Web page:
So much for Chinese cooperation on Iran, it would seem. Just a few months ago, the Chinese government seemed to be on track for a very public divorce from its third largest energy supplier. But now, China appears to be reverting to type.
In April, China’s imports of Iranian crude nearly doubled, surging some 48 percent to reach 1.6 metric tons. That spike effectively reverses the trend seen since this winter, in which China – leery of mounting Western economic pressure against Iran and attendant penalties on its energy clients – had begun to trim its energy commerce with the Islamic Republic. Nor does it seem to be an anomaly; experts predict that Iran’s oil exports to China will return to regular levels in coming months, striking a significant blow to U.S. and European efforts to isolate Iran in the process.
Crude purchases aren’t the only way Beijing is helping Tehran to weather Western sanctions. In recent weeks, as U.S. and European sanctions on Iran have begun to bite in earnest, China’s government has stepped into the void left by fleeing foreign partners. China’s shippers, for example, have capitalized on the lack of market competition to do a thriving business carrying Iranian oil. Chinese insurers, meanwhile, increasingly have supplanted skittish Western underwriters and guaranteed Iran’s foreign crude export shipments.
What accounts for Beijing’s backsliding? Economic considerations certainly play a role. Iran has long served as a key supplier of energy to China, and its output remains crucial to China’s economy. Despite some success in diversifying its energy sources over the past two years, Iran is still estimated to provide China with nearly 12 percent of its total annual foreign crude. That makes Iran roughly as significant for China, in energy terms, as Saudi Arabia is for the United States. It’s also why Chinese officials have been quick to declare that, notwithstanding a looming European ban on Iranian oil (now slated to take effect July 1) and U.S. threats of economic penalties, “the volume of our shipments will not drop.”
But politics are also bound to figure prominently in China’s calculus. China is a member of the “P5+1” group, and as such has watched firsthand the frenzied diplomatic efforts of the United States and its European allies for a negotiated settlement with Tehran over its nuclear ambitions. As of this writing, recent talks (first in Istanbul and most recently in Baghdad) have set up a protracted negotiating track that has, however temporarily, slowed Western efforts to apply economic pressure to Iran. In the process, it has provided the Iranian regime with much-needed breathing room to continue its nuclear effort.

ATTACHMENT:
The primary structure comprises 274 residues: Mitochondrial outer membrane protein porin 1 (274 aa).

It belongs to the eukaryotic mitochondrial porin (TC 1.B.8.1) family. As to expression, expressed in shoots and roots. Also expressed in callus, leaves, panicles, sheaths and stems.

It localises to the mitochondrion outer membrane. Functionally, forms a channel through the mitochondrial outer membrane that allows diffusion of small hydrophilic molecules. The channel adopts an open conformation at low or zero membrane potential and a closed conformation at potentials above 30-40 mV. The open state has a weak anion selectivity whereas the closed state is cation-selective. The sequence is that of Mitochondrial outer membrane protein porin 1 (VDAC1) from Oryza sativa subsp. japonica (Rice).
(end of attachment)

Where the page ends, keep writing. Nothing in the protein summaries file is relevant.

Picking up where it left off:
Perhaps Chinese officials now believe that Iran’s leaders can indeed delay the West through diplomacy long enough to cross the nuclear Rubicon. Or perhaps Beijing is gambling that the Obama administration, concerned about the looming U.S. election, will be loath to deal with the economic implications of truly holding China to account for its partnership with Iran.
In and of itself, China’s break with Western sanctions is bad enough; but the signals from Beijing could end up becoming contagious. Western sanctions efforts have long struggled with the “free rider” effect, in which companies and countries involved in trade with Iran are reluctant to reduce commerce lest a competitor or alternate simply step in and take their place – and their profits. In just one example, Pakistan recently has sought to capitalize on the retraction of Iran’s traditional trading partners as a result of new Western sanctions by proffering new diplomatic outreach and energy cooperation to the Islamic Republic. Should China follow suit, the effect on the fragile consensus that now exists in Asia regarding disengagement from Iran could be nothing short of ruinous.
Which is why officials in Washington are now working hard to woo Beijing back into the fold. In early May, Secretary of State Hillary Clinton used the occasion of a high-profile speech in Beijing to urge China to join a “strong and united” international front against Iran. Clinton’s comments reflect an uncomfortable truth that lies at the core of current Western policy; in the effort to peacefully curb Iran’s nuclear ambitions, all roads lead through Beijing.
Ilan Berman is Vice President of the American Foreign Policy Council in Washington, DC.